|"Agriculture, not oil"|
Senior economist Mohamed Hashim Awad has dismissed the government's faith in petroleum saving the economy, saying the country's wealth rests in its agriculture and that the government should develop that sector.
"The real source of wealth in Sudan and the only one which will never dry up is agriculture," Awad said. "The policies adopted by the government such as fixing prices before harvests and the high interest rate on loans to farmers are not helping to strengthen this sector."
He said private Sudanese funds abroad are almost equal to the country's external debt. "Sudanese private capital abroad, estimated at 20 billion dollars, could rapidly help the economy but for political or economic reasons owners of these funds are not transfering them back into the country."
(Mohamed Hashim Awad is a University of Khartoum economist and former commerce minister under Nimeiri)
The Sudanese government has signed up for a share of the cost of the pipeline development, and will have to pay that back from its share of the oil production over the coming years. But it will still have a sizeable income amounting to about a third of the oil revenues, with a raft of different agreements bringing income from royalties and taxes on the other pipeline users.
Oil prices in 1999 rose from $9 a barrel to just over $20, and by September 1999 Sudan's crude was being sold at a discount rate of about $18 (FOB). Pumping up to 150,000 barrels a day, the pipeline will earn nearly one billion dollars a year, or about $750,000 after costs. From this the Sudan government will make some $200-$400 million a year.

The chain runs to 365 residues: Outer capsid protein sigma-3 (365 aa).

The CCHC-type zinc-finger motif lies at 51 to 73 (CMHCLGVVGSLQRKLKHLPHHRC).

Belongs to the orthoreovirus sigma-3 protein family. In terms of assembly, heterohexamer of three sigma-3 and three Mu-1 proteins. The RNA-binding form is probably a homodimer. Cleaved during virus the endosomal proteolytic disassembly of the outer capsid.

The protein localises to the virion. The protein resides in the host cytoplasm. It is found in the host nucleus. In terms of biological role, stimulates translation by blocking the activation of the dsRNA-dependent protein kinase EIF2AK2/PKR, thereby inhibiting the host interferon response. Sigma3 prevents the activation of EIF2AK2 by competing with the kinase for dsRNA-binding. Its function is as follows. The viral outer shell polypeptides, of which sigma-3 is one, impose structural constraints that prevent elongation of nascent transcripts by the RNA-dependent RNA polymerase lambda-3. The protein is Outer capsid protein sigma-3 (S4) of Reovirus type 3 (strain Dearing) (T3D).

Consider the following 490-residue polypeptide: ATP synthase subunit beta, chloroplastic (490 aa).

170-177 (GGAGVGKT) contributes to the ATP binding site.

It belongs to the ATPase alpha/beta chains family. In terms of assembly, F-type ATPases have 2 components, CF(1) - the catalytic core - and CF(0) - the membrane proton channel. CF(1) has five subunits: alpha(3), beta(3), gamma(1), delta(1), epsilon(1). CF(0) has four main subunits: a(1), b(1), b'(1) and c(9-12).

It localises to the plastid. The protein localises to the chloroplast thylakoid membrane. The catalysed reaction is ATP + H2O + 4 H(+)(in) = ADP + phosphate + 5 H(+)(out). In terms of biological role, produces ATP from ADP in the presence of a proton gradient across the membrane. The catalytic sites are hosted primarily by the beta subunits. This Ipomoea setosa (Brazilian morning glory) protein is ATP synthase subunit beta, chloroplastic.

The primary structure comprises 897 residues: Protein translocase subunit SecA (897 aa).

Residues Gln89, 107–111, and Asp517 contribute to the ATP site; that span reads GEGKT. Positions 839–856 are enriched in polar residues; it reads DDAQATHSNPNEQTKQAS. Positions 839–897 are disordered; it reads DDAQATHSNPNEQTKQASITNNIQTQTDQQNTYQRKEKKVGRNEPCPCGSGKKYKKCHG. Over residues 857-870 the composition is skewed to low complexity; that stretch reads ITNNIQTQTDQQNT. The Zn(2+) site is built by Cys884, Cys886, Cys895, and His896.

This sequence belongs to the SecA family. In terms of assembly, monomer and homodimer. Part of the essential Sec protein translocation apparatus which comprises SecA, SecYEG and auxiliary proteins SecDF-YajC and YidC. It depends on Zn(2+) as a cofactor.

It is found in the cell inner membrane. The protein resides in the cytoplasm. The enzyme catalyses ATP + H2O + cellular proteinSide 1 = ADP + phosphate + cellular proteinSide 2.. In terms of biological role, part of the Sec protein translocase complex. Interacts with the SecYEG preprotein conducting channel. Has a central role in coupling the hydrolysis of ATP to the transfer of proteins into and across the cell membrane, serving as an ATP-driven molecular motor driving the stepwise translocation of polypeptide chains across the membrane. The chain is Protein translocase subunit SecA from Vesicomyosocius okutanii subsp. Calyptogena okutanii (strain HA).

If the pipeline capacity is successfully expanded to 250,000 b/d by the end of the year 2000, the National Islamic Front government will earn about $300m - $500m a year.
This is about the same as the regime's current spending on oil imports, or - more importantly - on the civil war. not including what it costs to maintain its extensive security apparatus in the north. It is certain to raise the level of spending on these two priorities for its own survival, before anything else.
The claim that domestic oil needs for transport and energy generation will be met, thanks to locally-refined petrol, should be looked at with extreme scepticism. Oil imports will still be necessary, the queues of cars at the petrol stations are unlikely to shorten, and the electricity power cuts will not stop being a regular feature of urban life in Sudan.